This new screenplay by Lizzie Mickery has attempted to improve the deficiencies that time and Buchan have produced. Airing in the UK in 2008 this movie version returns to the novel for many details by embellishing its finer points and also creating many of its own twists. One such attempt at improvement is the addition of a strong female character in Victoria Sinclair (Lydia Leonard), a spunky suffragette who joins Hannay in his flight across Scotland while attempting to decode a notebook that German spy’s will kill to obtain. Like Hitchcock’s version the introduction of a love interest makes this story more interesting, but sadly none it’s dynamic chemistry that we experience between actors Robert Donat and Madeleine Carroll in the 1935 version develops between the new couple beyond some brisk banter and a bedroom scene that succumbs to revealing buff Penry-Jones’s bare chest to pique our interest. We also see an attempt to rev up the energy with a car chase scene, gun fire and a shootout a la James Bond. This is not especially thrilling since horseless carriages only traveled about 40 miles per hour in 1914 and we have seen gunfights since the O.K. Corral. We do however witness Hannay being chased across the Scottish moors as he is strafed by a vintage bi-plane. That scene was in the book and for some reason Hitchcock omitted it from his 1935 movie but included it in North by Northwest his 1959 film staring Cary Grant as another innocent man pursued by spies.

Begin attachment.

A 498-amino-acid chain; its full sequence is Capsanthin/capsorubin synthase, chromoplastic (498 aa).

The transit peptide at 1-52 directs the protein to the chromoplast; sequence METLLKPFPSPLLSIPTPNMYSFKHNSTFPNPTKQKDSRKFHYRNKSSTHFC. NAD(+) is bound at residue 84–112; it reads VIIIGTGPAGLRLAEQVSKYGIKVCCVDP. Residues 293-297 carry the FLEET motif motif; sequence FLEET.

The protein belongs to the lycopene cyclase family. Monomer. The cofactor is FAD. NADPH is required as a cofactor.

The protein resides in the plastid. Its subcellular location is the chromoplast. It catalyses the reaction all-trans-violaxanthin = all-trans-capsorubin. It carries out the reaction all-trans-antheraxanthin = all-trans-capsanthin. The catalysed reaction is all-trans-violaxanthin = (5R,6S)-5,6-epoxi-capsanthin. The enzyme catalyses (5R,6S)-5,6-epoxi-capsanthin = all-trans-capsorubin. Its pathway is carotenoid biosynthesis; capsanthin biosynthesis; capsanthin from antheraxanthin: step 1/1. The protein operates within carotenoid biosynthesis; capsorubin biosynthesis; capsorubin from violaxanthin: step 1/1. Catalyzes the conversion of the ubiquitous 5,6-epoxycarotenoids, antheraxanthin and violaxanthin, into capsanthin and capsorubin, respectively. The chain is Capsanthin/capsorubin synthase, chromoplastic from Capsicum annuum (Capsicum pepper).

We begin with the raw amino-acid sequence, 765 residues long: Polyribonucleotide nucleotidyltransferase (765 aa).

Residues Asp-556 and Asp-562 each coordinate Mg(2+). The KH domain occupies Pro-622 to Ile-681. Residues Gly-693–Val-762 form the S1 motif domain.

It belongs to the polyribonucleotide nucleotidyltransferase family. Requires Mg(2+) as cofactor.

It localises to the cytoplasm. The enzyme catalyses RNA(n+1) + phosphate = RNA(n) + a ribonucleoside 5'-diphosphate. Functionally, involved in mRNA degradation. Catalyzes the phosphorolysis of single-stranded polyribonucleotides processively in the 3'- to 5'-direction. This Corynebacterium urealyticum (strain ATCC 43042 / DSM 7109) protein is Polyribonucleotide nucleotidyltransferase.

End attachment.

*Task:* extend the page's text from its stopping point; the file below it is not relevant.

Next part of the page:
Penry-Jones is as always “easy on the eyes” but sadly was not given much to work with and comes off rather dull and dim witted. The potential for him to be an urbane and innovative spy never materialized like had I anticipated. Unfortunately, much of what transpires to advance the plot occurs by chance and not deduction or intelligence. Even though the story was beefed-up with more action, because it is set in 1914 I think that it would have been an advantage to include more character development and suspense in its stead. There is nothing more satisfying, or sexier, than an intelligent spy. Mr. Bond has been proving that for decades.
Images courtesy © 2010 MASTERPIECE
I completely fell asleep for this so I’m going to have to watch it online this week. UGH! Thanks for the review though!